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Brazil: fighting poverty with music

James Martone's picture

Brazil's celebrated love for music is playing a key role in the future of many underprivileged kids, especially women. But it isn't samba, forro, funk or any Hollywood-inspired dance moving thousands of Brazilian kids towards success. It is, instead, classical music.

Thanks to a community project supported by the World Bank more than 200 community associations receive funding to finance lessons and instruments for aspiring young musicians –many of whom have found jobs in philharmonic orchestras as a result of this training. Cameraman Romel Simon and I visited the city of Sao Tome in North Eastern Brazil to document the progress of this initiative, as part of a series of videos for our gender campaign.
 

“It is very unusual to find a woman trumpeter in this region," 20-year-old Luisa Maria De Oliveira told us outright. But she learned to do so at Sao Tome's cultural center where she and about 40 other young musicians, half of them women like herself, form the Sao Tome Philharmonic. "Just because only men study trumpet at university doesn't mean I can't," says Luisa, who has her heart set on someday getting a high degree in the instrument.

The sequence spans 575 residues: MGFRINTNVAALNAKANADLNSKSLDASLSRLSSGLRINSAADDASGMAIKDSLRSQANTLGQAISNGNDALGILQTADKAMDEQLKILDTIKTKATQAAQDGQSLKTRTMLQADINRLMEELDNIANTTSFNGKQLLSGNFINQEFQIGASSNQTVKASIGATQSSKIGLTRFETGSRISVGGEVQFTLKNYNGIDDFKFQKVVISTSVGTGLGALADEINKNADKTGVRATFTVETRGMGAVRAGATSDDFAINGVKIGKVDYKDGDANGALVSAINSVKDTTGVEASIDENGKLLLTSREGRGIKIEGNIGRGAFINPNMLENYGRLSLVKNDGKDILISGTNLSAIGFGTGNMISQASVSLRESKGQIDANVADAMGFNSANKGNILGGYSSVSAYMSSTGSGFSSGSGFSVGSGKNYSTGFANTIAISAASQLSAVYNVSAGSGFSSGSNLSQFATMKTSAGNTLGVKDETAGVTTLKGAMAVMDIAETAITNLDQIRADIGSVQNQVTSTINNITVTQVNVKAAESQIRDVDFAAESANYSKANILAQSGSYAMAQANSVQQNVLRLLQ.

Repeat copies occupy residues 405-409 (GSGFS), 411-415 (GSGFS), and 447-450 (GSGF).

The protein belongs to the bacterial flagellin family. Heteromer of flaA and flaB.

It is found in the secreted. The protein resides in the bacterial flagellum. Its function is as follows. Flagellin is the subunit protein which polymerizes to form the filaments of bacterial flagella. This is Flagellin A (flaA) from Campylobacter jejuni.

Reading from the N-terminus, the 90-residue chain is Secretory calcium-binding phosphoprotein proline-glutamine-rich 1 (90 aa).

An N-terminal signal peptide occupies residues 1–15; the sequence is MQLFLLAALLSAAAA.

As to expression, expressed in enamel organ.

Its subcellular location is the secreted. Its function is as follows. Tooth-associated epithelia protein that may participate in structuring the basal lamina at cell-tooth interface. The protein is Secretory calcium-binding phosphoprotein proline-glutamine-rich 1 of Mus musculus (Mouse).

Sao Tome is in the state of Rio Grande do Norte, one of Brazil’s poorest and most male-oriented. That made it hard initially for Sao Tome’s Maestra Paula Francinete, the only female conductor in the entire state. When she was hired by the community to start the orchestra, many did not think she would succeed. But she did, and it has been her mission since to introduce as many other women as possible to the world -and profession -of music! This is the video Romel and I did about our visit to Sao Tome.
 

 

Comments

Submitted by Mara on
Ah, loved it! It´s almost like visiting old successful friends! :)

Submitted by Victor Galindo on
This is very inspiring and wonderful project that reminds me of El Sistema program established by Dr. Jose Abreu of Venezuela many years ago. Programs like this interest me very much because I have a masters in piano as well as a masters in public policy. One day I hope to work with programs that uses the performing arts as a social development tool. One question I have regarding this video is that I did not see any string instruments in the orchestra, only winds, brass and percussion. Are there plans to expand the ensemble into an orchestra similar to the El Sistema model? Also, I wonder what are the WB short and long-term goals for this program. Thank you for sharing this wonderful news! Victor

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